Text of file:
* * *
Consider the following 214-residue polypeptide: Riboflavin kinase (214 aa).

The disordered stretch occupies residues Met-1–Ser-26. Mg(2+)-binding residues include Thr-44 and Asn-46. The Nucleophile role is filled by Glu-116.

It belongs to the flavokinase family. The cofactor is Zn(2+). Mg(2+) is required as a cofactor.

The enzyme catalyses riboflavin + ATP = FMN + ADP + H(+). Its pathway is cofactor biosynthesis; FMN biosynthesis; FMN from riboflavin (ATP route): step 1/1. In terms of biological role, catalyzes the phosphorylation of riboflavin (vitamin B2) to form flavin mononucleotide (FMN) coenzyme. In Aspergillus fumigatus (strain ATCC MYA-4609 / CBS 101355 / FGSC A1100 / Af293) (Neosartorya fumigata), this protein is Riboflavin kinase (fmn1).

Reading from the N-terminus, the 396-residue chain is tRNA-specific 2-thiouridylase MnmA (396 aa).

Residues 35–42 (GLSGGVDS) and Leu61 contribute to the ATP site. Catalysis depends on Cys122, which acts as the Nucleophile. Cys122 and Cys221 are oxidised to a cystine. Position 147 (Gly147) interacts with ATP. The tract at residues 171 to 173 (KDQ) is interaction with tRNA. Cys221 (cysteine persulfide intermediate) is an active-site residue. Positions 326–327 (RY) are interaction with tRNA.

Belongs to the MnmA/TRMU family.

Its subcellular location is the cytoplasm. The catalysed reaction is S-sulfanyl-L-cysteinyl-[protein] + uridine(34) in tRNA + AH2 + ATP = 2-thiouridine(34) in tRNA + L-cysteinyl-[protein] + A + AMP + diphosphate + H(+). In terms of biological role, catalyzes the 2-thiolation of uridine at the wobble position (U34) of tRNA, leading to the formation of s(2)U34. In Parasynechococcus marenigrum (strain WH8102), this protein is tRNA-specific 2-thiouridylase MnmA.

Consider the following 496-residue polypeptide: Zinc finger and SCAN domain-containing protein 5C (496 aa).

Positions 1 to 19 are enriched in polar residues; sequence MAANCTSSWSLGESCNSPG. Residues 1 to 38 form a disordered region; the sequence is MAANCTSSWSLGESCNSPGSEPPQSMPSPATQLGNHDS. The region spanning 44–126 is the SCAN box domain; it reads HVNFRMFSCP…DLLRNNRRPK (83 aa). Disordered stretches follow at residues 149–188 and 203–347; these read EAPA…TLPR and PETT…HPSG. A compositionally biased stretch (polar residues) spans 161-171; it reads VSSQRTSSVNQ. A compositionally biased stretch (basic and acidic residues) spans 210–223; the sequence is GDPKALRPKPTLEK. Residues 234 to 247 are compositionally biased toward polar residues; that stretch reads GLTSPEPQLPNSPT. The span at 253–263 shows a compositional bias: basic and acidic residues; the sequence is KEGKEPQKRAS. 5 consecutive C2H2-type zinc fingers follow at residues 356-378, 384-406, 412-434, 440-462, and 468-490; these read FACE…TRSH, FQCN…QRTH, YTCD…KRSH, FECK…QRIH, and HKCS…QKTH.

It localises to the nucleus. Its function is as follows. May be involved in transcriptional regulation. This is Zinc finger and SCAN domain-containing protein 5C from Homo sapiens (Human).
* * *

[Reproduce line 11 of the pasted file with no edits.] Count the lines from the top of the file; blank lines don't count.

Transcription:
It localises to the nucleus. Its function is as follows. May be involved in transcriptional regulation. This is Zinc finger and SCAN domain-containing protein 5C from Homo sapiens (Human).